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UPDATE 1-Australia's IAG changes tack on China, sends shares surging
October 15, 2015 / 1:35 AM / 2 years ago

UPDATE 1-Australia's IAG changes tack on China, sends shares surging

* IAG will not pursue further investment in China

* Says decision led by shareholder feedback

* Shares surge over 6 pct to 6-1/2 wk high (Adds shares, analyst comment)

By Swati Pandey

SYDNEY, Oct 15 (Reuters) - Insurance Australia Group Ltd , the country’s largest general insurer, said on Thursday that it plans to halt further investments in China, reversing a strategy it said it was persevering with just two months earlier.

Shares in the insurer, 3.7 percent owned by Warren Buffett’s Berkshire Hathaway Inc, surged over 6 percent on the news as investors cheered the decision.

IAG said the move, one of the rare cases of a big financial firm publicly throwing in the towel on China, was spurred by “recent market speculation and shareholder feedback”.

In a three-sentence statement, it said “after completing significant work on assessing the opportunities available, IAG has determined not to pursue further investment in China”.

IAG will continue to pursue growth in other Asian markets and its core businesses in Australia and New Zealand, retiring Chief Executive Officer Mike Wilkins said in the statement.

Thursday’s announcement marks a significant shift since Wilkins’s Aug. 21 remarks that the company was eyeing ways to achieve a national presence in China as it scaled back its investment in a regional Chinese insurer.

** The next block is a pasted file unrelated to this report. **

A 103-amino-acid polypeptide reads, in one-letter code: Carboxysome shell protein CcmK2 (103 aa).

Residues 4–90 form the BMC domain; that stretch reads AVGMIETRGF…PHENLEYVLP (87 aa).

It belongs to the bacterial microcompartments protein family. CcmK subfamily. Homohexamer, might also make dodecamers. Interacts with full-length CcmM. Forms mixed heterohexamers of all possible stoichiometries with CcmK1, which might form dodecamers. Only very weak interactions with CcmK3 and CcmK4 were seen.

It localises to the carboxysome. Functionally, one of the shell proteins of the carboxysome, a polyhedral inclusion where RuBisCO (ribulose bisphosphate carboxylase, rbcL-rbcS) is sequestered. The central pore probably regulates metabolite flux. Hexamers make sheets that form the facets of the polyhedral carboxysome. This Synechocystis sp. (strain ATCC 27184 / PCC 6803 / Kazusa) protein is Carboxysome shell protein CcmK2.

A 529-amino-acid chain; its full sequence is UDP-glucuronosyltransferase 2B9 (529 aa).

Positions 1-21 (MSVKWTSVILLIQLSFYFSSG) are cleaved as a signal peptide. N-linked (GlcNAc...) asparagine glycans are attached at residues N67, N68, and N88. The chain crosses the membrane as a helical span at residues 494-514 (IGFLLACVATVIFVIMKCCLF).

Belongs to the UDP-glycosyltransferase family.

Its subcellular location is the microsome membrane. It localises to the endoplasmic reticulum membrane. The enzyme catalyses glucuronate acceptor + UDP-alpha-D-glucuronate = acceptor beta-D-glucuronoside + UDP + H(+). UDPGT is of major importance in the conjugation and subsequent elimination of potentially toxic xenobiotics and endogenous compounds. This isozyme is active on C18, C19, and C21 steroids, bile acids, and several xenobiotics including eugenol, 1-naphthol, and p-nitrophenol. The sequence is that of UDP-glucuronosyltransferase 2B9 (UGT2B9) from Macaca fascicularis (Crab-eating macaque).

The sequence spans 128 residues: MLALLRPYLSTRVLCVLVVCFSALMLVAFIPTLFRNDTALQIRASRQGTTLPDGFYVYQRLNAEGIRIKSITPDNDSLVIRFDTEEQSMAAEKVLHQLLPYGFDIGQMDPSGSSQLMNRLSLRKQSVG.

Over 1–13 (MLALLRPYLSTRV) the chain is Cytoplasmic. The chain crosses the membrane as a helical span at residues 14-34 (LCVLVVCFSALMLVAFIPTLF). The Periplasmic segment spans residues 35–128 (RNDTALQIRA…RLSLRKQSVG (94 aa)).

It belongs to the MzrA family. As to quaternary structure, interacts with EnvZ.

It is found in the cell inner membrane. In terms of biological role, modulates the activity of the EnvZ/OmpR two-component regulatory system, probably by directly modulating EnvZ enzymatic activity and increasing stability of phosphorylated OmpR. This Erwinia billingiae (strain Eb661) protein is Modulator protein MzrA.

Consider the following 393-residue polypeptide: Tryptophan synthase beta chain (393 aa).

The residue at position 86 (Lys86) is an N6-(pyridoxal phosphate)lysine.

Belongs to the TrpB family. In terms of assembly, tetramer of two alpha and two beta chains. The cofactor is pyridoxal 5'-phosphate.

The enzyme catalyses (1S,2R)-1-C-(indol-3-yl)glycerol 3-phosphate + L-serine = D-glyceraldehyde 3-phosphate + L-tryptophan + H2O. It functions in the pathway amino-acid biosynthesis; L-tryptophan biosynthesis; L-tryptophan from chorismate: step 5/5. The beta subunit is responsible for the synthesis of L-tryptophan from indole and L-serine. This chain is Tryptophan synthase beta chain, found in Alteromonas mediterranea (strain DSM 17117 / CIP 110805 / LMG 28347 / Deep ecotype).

“I would call it de-risking,” said Sydney-based OptionsXpress analyst Ben Le Brun.

“There is a theory that China is some low hanging fruit and profits are easy to come by. That’s not always the case specially for Australian companies that don’t always have a proper understanding of the Chinese market.”

The move comes even as Australia is making efforts to open up trade with China after the two countries signed a trade agreement late last year.

Shares in IAG, which has a market value of A$12.2 billion ($8.93 billion), have fallen nearly 15 percent this year, underperforming the broader market’s 3.4 percent decline. ($1 = 1.3656 Australian dollars) (Reporting by Swati Pandey and Byron Kaye; Editing by Ryan Woo)

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